So I’ve finally finished The Mortal Instruments series by Cassandra Clare. (I say finally, but really it took me less than 2 months, with a couple other books in between. That’s not bad for six 500+ page books).
The Mortal Instruments is modern urban YA fantasy, about a teenage girl who discovers she’s actually a demon hunter, and is immediately drawn into a secret world of demons and angels and vampires and werewolves and magic. People draw a lot of parallels to Harry Potter, and I can see why (Clare actually started out as an internet-famous Harry Potter fanfic writer) but it’s definitely got a jibe all its own. It’s much more of a love story than HP ever was–the drawn-out sexual tension was one of the best things in the entire series–and it’s skewed to a slightly older audience. However, unlike Harry Potter, there were a jumble of things that weren’t particularly well-explained or well-plotted. Nevertheless, Clare is a beautiful writer, and this series was like crack to me–I could not stop reading.
This review covers all 6 books of The Mortal Instruments.
I have NOT yet read the Infernal Devices (though I’m really looking forward to them!) so please don’t spoil anything for me in the comments I have read The Infernal Devices, and loved them even more; you can find my review of that series here.
Spoilers after the jump…
Reasons to read The Mortal Instruments:
1. The writing Cassandra Clare is a really beautiful writer:
“And there it was, spread out before her like a carelessly opened jewelry box, this city more populous and more amazing than she had ever imagined: There was the emerald square of Central Park, where the faerie courts met on mid-summer evenings; there weRe the lights of the clubs and bars downtown, where the vampires danced the nights away at Pandemonium; there the alleys of Chinatown down which the werewolves slunk at night, their coats reflecting the city’s lights. There walked warlocks in all their bat-winged, cat-eyed glory, and here, as they swung out over the river, she saw the darting flash of multicolored tails under the silvery skin of the water, the shimmer of long, pearl-strewn hair, and heard the high, rippling laughter of the mermaids.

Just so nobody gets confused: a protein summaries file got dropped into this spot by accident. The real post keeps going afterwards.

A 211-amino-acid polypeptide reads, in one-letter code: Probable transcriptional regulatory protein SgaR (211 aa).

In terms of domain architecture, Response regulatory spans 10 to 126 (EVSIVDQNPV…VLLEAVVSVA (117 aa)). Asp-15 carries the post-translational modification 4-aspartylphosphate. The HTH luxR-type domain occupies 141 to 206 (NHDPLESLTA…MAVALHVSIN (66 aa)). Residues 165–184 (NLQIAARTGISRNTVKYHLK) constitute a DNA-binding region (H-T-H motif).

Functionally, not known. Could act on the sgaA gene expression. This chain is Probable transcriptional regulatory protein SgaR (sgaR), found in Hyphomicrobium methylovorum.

Jace turned to look over his shoulder, the wind whipping his hair into tangles. “What are you thinking?” he called back to her.
“Just how different everything down there is now, you know, now that I can see.”
“Everything down there is exactly the same,” he said. “You’re the one that’s different.”
2. The drawn-out sexual tension between Clary and Jace. It was so well done. The first book, especially–they meet, they bicker, they save each other’s lives–and then they finally kiss. (I reread that part a few times.) Then all the illicit incest-y kisses for the next 2 books (though I had it spoiled for me by the stupid movie–and that movie was stupid, just really poorly done and I’m still mad about that), then the almost-having-sex scene in book 4, and then it all culminating in the cave scene. Oh, the cave scene! Breathtakingly beautiful (though inexplicable plot-point alert–why did Jace bring a condom with him to the demon realms? They barely even had any food. Why?)
3. Jace I know, I know. Fangirling. But I’m a sucker for sarcastic hardass bad boys with a sensitive tortured soul. Jace is like a young Spike (one of my favorite characters of all time). And there’s something about Jace that keeps him from feeling cliché, though I could have done with fewer descriptions of his perfect body and golden hair and golden eyes (the only times he was a bit reminiscent of a certain sparkly vampire).
4. NYC I’m biased, because I live here, but I loved the urban setting. The descriptions of Brooklyn, Chinatown, Central Park, all of it. I too would like to travel by flying motorcycle and see the mermaids in the East River. Why can’t anything cool like this happen to me?
5. Morally ambiguous characters I am all about the anti-heroes and the moral ambiguity. Jace’s issues with his father, Hodge, Raphael–everyone you were unable to define as simply “good guy” and “bad guy”. However, I wish there had been more of this (see below).
6. Maureen She was so delightfully creepy. Shame she wasn’t in more scenes.
7. The Blackthorns I’ve read a few reviews with people complaining about their additions in the last novel, but I actually really like them and it made me excited for the next series. Though was anyone else getting a very Flowers-in-the-Attic type vibe from that whole group at one point? Emma and Julian (I know they’re not actually brother and sister but they have that kind of relationship), the twins who can’t be separated, plus they’re all, you know, living in an attic. And we all know how much Clare loves writing about incest, real and fake!